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$2 more per month. I've been tracking monthly kwh usage for 14 years. From a high of 1225 in July 1999 to a low of 218 in May 2012. Many changes and variations during that time. The costs for kwh do not include all the taxes, fees, or service charges that also appear on the bill.

I assume that without the car and without TOD I use 400 kwh at 10 cents so a $40 expense. With the car using 200 kwh off peak that's $10. remaining is 100 kwh peak ($17) and 300 kwh off peak ($15). $10 + $17 + $15 is $42 so $2 more.

I don't think Xcel will allow TOD without a significant load that can be moved off peak like an EV or some type of electric heating. I could be wrong on that though.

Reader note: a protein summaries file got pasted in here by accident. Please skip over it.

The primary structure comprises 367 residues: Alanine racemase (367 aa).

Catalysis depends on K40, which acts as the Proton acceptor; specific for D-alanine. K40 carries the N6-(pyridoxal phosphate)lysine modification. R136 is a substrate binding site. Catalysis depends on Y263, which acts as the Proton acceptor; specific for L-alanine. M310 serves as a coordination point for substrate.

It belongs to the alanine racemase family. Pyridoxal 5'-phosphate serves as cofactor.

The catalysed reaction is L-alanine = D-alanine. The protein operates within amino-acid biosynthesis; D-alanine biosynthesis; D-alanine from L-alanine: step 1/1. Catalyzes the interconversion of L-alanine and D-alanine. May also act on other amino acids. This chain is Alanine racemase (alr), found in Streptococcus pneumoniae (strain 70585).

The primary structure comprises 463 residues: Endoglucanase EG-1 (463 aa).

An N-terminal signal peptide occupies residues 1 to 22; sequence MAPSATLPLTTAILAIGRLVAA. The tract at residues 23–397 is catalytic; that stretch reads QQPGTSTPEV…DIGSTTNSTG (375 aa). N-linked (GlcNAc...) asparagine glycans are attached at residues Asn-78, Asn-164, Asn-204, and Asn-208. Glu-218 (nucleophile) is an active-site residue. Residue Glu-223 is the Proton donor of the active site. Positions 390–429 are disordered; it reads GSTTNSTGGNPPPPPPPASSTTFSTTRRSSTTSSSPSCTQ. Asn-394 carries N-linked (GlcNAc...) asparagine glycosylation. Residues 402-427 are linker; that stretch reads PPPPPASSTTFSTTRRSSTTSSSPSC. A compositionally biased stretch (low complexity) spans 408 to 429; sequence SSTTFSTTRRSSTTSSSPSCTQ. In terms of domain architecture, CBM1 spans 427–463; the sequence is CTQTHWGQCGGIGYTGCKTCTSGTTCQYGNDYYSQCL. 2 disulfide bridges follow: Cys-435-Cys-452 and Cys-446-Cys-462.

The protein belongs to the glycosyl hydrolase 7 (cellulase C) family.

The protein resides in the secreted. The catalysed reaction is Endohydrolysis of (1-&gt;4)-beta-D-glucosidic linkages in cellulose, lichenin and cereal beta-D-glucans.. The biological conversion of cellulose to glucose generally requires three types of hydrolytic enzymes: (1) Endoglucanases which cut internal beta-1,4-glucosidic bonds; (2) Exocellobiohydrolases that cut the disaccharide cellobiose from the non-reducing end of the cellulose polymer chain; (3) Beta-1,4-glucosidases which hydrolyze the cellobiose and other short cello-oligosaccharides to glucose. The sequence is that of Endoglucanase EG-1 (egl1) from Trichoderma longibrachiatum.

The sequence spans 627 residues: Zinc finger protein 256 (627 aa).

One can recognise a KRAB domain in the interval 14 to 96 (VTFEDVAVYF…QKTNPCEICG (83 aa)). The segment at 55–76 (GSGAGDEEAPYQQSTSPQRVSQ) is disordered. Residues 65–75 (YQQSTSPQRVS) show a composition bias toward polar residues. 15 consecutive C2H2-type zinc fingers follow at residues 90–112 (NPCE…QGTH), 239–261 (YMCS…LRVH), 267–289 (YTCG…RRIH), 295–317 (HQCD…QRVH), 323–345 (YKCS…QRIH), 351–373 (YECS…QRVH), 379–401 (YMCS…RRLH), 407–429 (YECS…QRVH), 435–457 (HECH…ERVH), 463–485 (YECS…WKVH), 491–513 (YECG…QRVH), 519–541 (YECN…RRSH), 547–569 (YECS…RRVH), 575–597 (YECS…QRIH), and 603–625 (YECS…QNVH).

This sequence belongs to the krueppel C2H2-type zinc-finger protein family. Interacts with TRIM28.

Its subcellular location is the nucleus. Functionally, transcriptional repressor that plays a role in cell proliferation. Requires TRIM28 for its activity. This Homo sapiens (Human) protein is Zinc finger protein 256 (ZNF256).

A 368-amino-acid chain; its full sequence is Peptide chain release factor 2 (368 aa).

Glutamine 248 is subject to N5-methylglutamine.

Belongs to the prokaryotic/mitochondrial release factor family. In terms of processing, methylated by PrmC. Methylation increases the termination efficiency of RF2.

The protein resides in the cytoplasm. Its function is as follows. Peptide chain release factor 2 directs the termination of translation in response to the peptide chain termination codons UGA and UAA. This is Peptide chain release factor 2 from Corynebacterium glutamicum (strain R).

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Bumping this old thread, because I'm a Minnesotan considering a Volt, and there's lot's of Minnesotan's in this thread.

Doing some perliminary operating cost estimates using Xcel's time of day vs standard rates. I typically use 120 kw per month without the volt in winter months, and this latest summer 2013 hot stretch has seen a peak of 230 kw before Volt.

I've seen one Minnesotan with nearly 600kW off peak, which is great and makes sense to change, but with such low usages I'm only coming ahead a few dollars per month.

Those that have the Excel Minnesota Time of Day plan, have you kept it? It's hard to consider selling the 2012 Cruze I'm currently in to go Volt, but my next car will probably be electric.